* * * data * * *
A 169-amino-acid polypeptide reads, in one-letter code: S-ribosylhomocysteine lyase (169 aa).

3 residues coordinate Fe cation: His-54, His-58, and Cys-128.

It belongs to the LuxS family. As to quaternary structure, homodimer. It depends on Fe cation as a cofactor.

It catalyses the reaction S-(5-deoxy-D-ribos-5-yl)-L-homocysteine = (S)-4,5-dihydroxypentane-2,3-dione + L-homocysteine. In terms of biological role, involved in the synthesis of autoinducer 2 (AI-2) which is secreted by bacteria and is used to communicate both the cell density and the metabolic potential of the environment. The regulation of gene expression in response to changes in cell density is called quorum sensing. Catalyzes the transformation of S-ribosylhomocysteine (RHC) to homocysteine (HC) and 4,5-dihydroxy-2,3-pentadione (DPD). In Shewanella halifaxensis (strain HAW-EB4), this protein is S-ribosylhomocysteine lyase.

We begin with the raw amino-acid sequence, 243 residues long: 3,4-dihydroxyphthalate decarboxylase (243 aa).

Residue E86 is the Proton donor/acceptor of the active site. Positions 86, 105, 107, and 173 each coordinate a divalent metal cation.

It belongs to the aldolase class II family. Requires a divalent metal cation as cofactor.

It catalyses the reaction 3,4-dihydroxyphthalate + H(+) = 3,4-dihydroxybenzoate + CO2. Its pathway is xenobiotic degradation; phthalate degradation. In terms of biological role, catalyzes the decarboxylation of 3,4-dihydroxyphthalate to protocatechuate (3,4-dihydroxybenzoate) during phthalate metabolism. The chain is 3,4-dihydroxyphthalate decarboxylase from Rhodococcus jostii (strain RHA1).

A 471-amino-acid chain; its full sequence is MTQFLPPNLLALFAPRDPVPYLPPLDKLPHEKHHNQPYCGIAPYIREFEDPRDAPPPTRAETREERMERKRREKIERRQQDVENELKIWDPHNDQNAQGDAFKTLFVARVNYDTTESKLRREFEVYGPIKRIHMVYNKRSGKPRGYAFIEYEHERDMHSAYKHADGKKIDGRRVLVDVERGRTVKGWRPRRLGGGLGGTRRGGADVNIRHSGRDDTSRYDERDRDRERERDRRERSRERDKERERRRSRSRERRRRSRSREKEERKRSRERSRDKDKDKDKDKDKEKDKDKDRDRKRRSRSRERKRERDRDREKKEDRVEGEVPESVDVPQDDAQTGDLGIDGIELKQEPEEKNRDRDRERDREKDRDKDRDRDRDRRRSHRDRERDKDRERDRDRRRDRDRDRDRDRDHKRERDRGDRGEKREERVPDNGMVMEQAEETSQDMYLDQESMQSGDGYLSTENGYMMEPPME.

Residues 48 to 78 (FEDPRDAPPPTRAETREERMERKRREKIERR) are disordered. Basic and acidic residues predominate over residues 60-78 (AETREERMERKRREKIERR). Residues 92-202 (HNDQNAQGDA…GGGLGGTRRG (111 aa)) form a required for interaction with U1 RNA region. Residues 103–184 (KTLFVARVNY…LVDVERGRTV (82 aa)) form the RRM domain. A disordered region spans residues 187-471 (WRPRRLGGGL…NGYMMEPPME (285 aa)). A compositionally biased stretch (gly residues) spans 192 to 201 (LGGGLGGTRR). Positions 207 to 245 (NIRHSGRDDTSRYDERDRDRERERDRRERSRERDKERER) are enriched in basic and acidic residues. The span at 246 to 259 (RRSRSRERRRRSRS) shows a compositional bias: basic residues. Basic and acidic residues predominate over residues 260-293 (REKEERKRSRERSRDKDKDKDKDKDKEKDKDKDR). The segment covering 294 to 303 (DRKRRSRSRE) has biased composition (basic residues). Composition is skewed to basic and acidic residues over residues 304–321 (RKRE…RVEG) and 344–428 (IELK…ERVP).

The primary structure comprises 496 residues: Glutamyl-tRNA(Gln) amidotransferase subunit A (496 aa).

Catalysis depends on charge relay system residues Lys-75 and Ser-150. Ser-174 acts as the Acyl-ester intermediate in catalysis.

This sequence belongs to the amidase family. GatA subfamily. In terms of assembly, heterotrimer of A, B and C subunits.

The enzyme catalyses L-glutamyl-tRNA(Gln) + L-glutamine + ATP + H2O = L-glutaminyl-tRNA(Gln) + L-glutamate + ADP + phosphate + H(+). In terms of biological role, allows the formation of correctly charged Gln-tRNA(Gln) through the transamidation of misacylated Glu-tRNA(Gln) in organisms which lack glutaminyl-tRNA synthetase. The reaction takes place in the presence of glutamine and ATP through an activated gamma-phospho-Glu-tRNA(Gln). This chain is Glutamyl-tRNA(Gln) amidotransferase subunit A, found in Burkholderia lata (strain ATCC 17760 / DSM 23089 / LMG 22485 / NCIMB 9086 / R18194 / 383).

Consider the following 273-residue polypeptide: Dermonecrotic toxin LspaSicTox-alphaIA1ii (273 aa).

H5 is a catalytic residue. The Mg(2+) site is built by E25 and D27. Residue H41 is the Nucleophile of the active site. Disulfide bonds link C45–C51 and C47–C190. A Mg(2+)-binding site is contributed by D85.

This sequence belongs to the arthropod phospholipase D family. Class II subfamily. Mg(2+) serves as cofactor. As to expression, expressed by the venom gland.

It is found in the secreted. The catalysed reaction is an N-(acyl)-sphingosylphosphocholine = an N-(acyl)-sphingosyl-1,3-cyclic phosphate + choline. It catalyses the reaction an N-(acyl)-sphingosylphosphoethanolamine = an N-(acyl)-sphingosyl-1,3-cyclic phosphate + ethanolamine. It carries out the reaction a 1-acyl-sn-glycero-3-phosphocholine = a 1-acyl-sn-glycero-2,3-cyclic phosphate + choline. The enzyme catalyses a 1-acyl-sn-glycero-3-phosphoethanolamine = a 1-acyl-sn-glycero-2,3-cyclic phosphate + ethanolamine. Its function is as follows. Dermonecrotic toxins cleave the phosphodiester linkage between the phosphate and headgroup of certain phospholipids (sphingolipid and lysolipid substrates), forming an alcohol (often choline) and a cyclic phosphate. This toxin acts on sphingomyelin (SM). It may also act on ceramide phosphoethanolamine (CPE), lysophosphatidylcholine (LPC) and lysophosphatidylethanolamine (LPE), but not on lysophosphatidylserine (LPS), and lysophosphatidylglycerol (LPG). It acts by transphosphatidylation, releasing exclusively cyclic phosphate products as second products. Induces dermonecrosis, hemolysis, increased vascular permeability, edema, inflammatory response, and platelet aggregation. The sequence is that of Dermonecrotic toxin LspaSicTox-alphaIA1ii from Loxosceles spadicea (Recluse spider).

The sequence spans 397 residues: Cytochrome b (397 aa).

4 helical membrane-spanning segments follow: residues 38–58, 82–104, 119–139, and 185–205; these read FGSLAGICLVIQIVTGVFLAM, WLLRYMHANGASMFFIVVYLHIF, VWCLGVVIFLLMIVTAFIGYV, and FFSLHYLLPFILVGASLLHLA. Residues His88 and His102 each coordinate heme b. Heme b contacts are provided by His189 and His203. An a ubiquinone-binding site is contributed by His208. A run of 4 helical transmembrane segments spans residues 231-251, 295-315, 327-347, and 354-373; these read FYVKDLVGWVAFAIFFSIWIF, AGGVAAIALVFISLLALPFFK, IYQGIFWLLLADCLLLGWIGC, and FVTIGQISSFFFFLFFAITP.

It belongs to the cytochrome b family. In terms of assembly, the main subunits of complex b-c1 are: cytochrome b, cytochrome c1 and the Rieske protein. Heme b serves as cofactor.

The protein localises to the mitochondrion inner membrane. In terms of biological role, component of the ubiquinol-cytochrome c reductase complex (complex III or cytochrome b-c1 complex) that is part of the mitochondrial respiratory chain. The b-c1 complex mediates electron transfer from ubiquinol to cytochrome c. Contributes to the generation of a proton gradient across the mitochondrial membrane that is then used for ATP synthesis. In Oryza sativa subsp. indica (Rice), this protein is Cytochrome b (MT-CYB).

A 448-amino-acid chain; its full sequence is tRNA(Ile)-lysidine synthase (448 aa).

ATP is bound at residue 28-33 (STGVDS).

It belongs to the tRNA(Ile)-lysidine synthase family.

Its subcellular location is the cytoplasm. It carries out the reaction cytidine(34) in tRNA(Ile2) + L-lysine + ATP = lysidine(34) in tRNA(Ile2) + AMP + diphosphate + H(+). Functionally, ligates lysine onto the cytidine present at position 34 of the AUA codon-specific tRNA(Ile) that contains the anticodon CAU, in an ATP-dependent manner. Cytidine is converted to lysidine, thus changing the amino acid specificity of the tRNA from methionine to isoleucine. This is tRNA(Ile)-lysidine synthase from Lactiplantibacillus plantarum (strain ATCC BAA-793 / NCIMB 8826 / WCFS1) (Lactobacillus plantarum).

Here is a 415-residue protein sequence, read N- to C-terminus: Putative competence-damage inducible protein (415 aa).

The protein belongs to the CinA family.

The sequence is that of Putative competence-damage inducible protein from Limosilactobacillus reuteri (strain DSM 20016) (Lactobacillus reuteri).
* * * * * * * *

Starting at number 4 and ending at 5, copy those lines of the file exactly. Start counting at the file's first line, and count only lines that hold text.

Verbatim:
It catalyses the reaction S-(5-deoxy-D-ribos-5-yl)-L-homocysteine = (S)-4,5-dihydroxypentane-2,3-dione + L-homocysteine. In terms of biological role, involved in the synthesis of autoinducer 2 (AI-2) which is secreted by bacteria and is used to communicate both the cell density and the metabolic potential of the environment. The regulation of gene expression in response to changes in cell density is called quorum sensing. Catalyzes the transformation of S-ribosylhomocysteine (RHC) to homocysteine (HC) and 4,5-dihydroxy-2,3-pentadione (DPD). In Shewanella halifaxensis (strain HAW-EB4), this protein is S-ribosylhomocysteine lyase.

We begin with the raw amino-acid sequence, 243 residues long: 3,4-dihydroxyphthalate decarboxylase (243 aa).